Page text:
Consumers of the water produced by the JWSC may be surprised to discover that very little is done to change the water from the point where it is drawn from the deep wells served by the Upper Floridan aquifer to their point of use at home. The pure water that we drink is tens of thousands of years old. Chlorine has to be added to minimize bacterial growth when the water sits stagnant in the distribution system, but very little processing or filtering is done, otherwise. Going to the source of this process, W.O. (Billy) Simmons, Jr., the Superintendent of the Water Production Division of the JWSC, offered his perspective of an experience that he has been involved in for most of his adult life, having started at the City of Brunswick Water Department in 1983. “Over thirty years ago, the City of Brunswick was adding fluoride. The GA EPD provided grants for the purchase of equipment to start injecting fluoride. We had five stations at the time and the equipment was added at once in the early 1980s,” Simmons said (2016).  The Glynn County water system had gone through a similar process and had already discontinued injection at their seven stations before the merger of the two respective systems in 2008. We’ll soon look at why the Georgia Environmental Protective Division of the Department of Natural Resources would be taking such an active role in the fluoridation process, but it may first be helpful to understand what fluoridation is, exactly, and what benefits it provides. Continue reading

For Your Information – Opening Manhole Covers During A Storm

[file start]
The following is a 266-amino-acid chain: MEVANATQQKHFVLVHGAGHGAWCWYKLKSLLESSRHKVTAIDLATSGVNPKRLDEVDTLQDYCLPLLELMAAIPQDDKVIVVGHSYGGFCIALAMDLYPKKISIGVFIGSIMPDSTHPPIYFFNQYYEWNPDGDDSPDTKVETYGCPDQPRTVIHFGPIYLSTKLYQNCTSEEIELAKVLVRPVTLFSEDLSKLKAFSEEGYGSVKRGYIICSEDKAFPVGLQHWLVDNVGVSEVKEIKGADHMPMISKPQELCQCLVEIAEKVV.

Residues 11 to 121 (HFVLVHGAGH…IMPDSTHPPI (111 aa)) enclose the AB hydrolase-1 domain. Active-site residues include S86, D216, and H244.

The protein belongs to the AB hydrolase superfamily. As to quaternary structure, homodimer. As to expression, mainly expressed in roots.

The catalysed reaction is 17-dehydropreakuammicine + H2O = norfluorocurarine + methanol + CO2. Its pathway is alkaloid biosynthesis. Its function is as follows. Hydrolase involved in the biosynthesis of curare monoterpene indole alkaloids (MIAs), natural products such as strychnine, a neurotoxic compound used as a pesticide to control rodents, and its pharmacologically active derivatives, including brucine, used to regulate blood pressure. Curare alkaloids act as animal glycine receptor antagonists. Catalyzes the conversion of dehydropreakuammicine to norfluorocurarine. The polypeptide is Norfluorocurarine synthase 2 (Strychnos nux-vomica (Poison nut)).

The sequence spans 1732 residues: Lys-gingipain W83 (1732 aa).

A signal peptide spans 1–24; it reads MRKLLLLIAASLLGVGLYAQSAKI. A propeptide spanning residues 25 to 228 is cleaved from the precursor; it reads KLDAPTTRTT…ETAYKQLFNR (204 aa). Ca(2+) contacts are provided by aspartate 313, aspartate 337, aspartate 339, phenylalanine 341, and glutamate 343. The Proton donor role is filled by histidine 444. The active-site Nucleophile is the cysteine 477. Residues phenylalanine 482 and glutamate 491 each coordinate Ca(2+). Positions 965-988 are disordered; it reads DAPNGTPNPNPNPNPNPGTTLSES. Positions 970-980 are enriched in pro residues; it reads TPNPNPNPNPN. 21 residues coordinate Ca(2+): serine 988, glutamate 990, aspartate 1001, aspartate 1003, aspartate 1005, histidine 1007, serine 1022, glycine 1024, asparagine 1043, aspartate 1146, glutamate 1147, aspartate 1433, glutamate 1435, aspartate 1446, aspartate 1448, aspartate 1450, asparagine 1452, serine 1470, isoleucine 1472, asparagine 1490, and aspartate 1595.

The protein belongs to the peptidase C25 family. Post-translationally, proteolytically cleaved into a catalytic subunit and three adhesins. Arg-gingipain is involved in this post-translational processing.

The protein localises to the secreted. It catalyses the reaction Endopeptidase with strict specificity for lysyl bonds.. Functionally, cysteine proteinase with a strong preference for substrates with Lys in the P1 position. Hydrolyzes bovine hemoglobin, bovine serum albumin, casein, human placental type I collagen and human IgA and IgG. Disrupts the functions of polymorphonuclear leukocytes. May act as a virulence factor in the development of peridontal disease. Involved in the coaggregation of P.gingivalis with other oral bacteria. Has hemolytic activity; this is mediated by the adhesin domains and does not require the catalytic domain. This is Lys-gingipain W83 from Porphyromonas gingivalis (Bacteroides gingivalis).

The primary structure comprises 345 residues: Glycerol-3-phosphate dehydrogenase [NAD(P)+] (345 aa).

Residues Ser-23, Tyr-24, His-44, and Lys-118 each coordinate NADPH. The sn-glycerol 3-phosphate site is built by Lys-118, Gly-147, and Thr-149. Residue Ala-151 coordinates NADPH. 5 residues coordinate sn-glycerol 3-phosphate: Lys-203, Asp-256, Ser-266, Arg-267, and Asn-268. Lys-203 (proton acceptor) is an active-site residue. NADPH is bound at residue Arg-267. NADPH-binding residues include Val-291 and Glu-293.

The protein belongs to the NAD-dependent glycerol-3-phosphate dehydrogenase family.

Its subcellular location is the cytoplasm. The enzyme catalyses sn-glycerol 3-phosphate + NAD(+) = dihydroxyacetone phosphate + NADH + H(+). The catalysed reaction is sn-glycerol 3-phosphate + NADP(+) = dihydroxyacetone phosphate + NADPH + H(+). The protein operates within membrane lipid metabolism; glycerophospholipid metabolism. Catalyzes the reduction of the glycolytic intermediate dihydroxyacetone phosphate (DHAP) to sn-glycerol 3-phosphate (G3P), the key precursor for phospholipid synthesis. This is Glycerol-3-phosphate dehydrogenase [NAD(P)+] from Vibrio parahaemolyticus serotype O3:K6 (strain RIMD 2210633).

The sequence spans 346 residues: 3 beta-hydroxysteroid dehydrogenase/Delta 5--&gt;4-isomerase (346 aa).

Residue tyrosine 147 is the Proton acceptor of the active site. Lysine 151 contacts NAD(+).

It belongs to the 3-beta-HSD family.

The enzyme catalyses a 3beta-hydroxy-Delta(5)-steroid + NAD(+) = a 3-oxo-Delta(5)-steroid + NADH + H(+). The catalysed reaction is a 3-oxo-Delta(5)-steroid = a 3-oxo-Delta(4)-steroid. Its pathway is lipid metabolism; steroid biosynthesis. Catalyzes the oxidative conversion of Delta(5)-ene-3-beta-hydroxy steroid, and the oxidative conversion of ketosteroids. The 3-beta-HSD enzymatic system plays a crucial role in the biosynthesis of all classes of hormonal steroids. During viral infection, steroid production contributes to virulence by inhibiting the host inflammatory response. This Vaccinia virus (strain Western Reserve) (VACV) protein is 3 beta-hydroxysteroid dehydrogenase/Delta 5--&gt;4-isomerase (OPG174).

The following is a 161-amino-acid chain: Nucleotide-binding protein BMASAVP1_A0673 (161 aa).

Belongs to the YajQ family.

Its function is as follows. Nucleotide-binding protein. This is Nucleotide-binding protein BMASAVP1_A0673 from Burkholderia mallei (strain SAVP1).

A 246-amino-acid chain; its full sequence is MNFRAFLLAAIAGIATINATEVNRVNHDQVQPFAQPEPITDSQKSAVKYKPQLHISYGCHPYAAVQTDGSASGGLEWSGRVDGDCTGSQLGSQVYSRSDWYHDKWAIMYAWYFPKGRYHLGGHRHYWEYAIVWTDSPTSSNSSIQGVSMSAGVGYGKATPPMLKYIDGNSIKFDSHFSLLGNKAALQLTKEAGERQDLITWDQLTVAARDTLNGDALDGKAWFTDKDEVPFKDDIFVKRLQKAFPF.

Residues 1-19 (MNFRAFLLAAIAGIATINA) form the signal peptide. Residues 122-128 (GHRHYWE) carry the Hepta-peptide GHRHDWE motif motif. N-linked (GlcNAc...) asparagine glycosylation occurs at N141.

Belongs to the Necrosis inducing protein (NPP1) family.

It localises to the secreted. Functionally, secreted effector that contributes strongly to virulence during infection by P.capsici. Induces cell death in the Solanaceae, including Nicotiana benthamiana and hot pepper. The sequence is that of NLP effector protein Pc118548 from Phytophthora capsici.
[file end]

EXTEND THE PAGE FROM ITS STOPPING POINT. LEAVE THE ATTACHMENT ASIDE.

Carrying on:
Riverside in Brunswick, GA – October 28, 2015

As Tropical Storm Hermine approaches, its important to recognize that citizens have been known to open up sanitary sewer manhole covers in an attempt to drain flood waters. Tropical Storm Erika in August, 2015 saw such activity. In as little as six inches of swift moving water, an adult person can be knocked off their feet. Opening up the manhole cover can cause an inrush of groundwater that can suck in persons and debris causing drowning and loss of life.

The opening of a manhole cover by any person other than BGJWSC staff is a violation of local, state, and Federal regulations, punishable by severe fines and/or imprisonment.  Doing so may or may not alleviate immediate problems with water standing in the street but will most certainly cause greater problems with the wastewater collection system and inundate the wastewater treatment plant. Law enforcement is aware of the situation and will be monitoring for report to our staff.

The BGJWSC recognizes the urgency of opening up roadways to vehicular traffic but we stress that opening up the manholes is NEVER a means to facilitate that process. Our crews will be standing by during any inclement weather event to assist where needed.

For Your Information – What is FOG?

See if this sounds familiar to you: your family is sitting around the table after eating a perfect southern meal of fried chicken; mashed potatoes and gravy, green beans, macaroni; and a big helping of apple pie or peach cobbler, with a healthy spoonful of ice cream, of course. When it comes time to clean up the kitchen, where does the fry grease go? Down the drain, right? Wrong!